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David Ayer’s Sabotage takes many shots, but ends up missing on most. The sentiment of Arnold Schwarzenegger’s lead role is enough to make it watchable, though its poor script and lack of an interesting plot weigh the movie down more than its worth as a whole.
Sabotage tells the story of John “Breacher” Warton (Schwarzenegger), leader of an elite DEA task force. When him and his team decide to rob a cartel’s safe house after making a drug bust, their dirty deed catches up with them. One by one the team members are picked off in a series of murders, leading Breacher to wonder who’s left to trust.
Schwarzenegger’s return to the big screen over the past few years has been an interesting comeback. Appearing in the aging hero-heavy Expendables trilogy, the Governator has also starred in The Last Stand, and opposite his pal Sylvester Stallone in Escape Plan. Both brought back elements of the nothing-but-fun action flicks that Arnold is known for, and were great for a nostalgic boost to viewers.
In the case of Sabotage, things appear as the total opposite. Instead of a fun, humorous and action-packed time at the movies, audiences are dragged into nearly 2 hours of an story that becomes more and more disturbing as time goes on. Director David Ayer, who previously brought us similarly genre’d films like End of Watch and Training Day, doesn’t appear to take risks, with a whodunit thriller consisting of multiple gory murders and lots of gunplay.
As in the previously mentioned recent projects from Arnold, he once again appears to play a more sluggish, aging character, who doesn’t do much more than turn corners with his gun and sits by to watch the rest of his team take part in the action. Luckily for Schwarzenegger, he does have a few projects left to redeem those attempts, with Terminator: Genesis coming in 2015, and Legend of Conan set for either 2015 or 2016, which should see a considerably higher action rate from the actor.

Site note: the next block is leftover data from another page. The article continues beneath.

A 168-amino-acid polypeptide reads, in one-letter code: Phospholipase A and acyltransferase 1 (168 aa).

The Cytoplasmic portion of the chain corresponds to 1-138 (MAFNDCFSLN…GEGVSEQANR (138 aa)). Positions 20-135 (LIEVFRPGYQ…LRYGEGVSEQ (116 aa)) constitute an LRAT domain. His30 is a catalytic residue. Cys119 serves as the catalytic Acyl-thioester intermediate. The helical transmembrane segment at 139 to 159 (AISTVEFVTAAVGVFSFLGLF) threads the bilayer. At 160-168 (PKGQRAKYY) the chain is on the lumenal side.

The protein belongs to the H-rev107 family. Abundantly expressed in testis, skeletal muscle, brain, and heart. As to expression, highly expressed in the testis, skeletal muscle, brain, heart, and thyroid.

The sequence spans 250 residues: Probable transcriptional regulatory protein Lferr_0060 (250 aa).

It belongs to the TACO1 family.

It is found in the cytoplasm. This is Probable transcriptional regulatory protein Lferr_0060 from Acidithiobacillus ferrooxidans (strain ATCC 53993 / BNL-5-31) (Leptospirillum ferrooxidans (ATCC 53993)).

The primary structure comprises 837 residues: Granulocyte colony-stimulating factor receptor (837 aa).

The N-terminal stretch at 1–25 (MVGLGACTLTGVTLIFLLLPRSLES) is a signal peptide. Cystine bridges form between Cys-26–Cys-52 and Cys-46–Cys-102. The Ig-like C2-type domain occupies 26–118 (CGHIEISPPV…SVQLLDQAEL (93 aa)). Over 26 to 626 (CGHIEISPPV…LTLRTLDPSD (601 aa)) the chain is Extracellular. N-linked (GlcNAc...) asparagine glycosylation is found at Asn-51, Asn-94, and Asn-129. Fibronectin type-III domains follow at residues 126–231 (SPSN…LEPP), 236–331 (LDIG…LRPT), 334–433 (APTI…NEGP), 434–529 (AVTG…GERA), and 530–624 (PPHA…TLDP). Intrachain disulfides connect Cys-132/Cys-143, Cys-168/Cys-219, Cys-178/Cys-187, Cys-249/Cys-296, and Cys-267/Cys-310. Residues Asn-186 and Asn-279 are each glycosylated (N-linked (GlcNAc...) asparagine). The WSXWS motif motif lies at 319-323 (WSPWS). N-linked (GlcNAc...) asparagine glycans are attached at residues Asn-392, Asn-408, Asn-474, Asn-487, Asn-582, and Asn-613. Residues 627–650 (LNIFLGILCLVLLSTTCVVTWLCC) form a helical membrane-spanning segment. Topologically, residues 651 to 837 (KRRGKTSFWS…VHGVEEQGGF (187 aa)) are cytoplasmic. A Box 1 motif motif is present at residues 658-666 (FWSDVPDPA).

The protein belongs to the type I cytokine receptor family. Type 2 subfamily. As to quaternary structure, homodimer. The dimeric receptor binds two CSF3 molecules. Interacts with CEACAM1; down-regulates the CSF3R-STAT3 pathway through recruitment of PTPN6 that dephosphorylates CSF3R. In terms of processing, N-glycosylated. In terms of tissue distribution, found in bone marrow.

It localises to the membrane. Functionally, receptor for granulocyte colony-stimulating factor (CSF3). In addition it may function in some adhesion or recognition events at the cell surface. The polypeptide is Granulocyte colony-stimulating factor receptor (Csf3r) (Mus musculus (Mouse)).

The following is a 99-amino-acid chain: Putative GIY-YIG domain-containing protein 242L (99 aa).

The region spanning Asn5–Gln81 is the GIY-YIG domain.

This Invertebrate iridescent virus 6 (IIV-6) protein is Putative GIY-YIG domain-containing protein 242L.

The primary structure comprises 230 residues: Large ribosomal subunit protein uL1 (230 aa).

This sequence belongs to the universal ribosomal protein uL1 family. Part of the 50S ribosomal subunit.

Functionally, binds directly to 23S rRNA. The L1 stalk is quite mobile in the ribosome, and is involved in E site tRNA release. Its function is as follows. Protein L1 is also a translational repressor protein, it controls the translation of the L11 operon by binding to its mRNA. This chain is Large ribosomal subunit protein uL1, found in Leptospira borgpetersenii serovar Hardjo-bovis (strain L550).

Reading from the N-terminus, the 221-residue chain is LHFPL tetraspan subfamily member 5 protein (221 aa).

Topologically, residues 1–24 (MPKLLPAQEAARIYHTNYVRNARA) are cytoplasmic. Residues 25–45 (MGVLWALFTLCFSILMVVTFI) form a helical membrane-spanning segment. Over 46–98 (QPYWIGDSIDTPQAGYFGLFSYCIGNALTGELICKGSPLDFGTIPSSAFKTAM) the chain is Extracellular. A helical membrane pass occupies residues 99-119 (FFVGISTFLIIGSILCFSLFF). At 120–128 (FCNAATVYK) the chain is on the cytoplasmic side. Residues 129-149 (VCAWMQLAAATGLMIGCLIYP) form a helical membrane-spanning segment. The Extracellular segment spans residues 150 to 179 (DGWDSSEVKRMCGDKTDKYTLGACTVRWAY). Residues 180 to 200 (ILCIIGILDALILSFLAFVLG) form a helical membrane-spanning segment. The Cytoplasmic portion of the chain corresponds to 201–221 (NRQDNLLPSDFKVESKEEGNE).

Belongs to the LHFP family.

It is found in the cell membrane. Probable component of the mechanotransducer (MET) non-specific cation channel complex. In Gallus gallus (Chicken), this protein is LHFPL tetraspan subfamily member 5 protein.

The supporting cast of Sabotage is arguably its weakest link, even with B-listers Sam Worthington and Terrence Howard. With poorly-scripted parts, additional actors Mireille Enos, Josh Holloway and Joe Manganiello come off as more annoying than exciting, leaving little desire to see any of them more than necessary.
What may appear to be a fun, comedic action thriller, especially from the trailers, Sabotage never seems to find its footing. With both the director and lead man’s reputations displayed, is unfortunate to see the result fall below my expectations. Making a horrendous $5.2 million opening weekend, it has since barely budged up to $9.3 million domestically, and is a possible rental at best.
My Rating: 5.5/10
Written by Josh Sazin on 4/9/14